From Chief Experience and Chief Customer Officers to Customer Experience leaders, more companies are creating customer leadership roles. These positions can greatly impact customer-centricity, but they bring a common question: where do you start?
Jim Weber, Chief Experience Officer of Comerica Inc, stepped into his current role in late 2019 with a goal to build and expand a customer experience team. Weber says one of the most crucial parts of his job was ensuring he tasked the right person with running customer experience on a daily basis. At Comerica, that’s Maria Adams, the director of CX, who Weber says can see everything and process it strategically.
One of the most crucial foundational steps in customer leadership is creating a system for gathering data and feedback. One of Weber’s first steps was to build a best-in-class customer satisfaction measurement process. He says having that intelligence to make decisions more consistently helped make customer experience a company-wide focus.
From there, Weber moved to customer segmentation, especially around their small business and personal banking customers. Segmenting customers helped Weber and his team truly understand what their customers needed and would need soon. Breaking customers into smaller groups helped the team discover their unique needs and niche services they could offer, especially when finding the intersection between technology and relationship-building.
Weber says the next big question is How do you use that information to differentiate yourself, especially in a commodity industry? It came down to delivering real, tangible value. Instead of just creating fluff that customers could see through, Weber challenged his team to find ways to prove Comerica cares for its customers and offers valuable tools and services that will make a difference to them.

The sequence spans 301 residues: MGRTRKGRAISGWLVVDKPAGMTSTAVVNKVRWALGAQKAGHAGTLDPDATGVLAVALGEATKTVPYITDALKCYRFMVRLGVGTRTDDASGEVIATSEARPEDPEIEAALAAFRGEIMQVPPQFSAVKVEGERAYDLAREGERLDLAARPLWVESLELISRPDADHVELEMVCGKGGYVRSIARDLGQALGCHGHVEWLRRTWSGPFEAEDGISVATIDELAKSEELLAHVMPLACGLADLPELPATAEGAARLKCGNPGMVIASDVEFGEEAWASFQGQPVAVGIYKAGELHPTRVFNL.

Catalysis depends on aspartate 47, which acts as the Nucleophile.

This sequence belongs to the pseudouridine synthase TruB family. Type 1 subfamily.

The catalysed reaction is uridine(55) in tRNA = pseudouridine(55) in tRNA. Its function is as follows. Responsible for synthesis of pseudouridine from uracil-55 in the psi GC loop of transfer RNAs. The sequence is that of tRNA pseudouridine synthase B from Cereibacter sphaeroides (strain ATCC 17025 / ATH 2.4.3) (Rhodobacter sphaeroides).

Customer segmentation also helped create a clear definition of Comerica’s customer-facing goals, which Weber shared with sales, marketing, and other departments that impact customer experience. Creating a clear view of the company’s target customers and how it can serve them built consistency across departments. Weber says it’s essential for other departments to understand how customer experience applies to their work.
Part of a customer experience leader’s job is also getting other leaders and departments on board with a customer focus. Weber’s advice is to immerse business unit leaders in the process by educating them about the true meaning of customer experience and the role their teams play.
Weber looks at customer experience as all-encompassing, but employees and departments often hear customer experience mentioned one way in one context and then another way in another context. That lack of cohesion can cause confusion about what customer experience actually is. Weber recommends ensuring leaders have a strong change management program and providing education and ongoing communication to all departments to understand customer experience, why it matters, and their role in the process.
Customer leaders have many responsibilities, especially when stepping into a new role. But prioritizing data and feedback, understanding customers, and creating cohesion in the company sets the foundation for customer-centric success.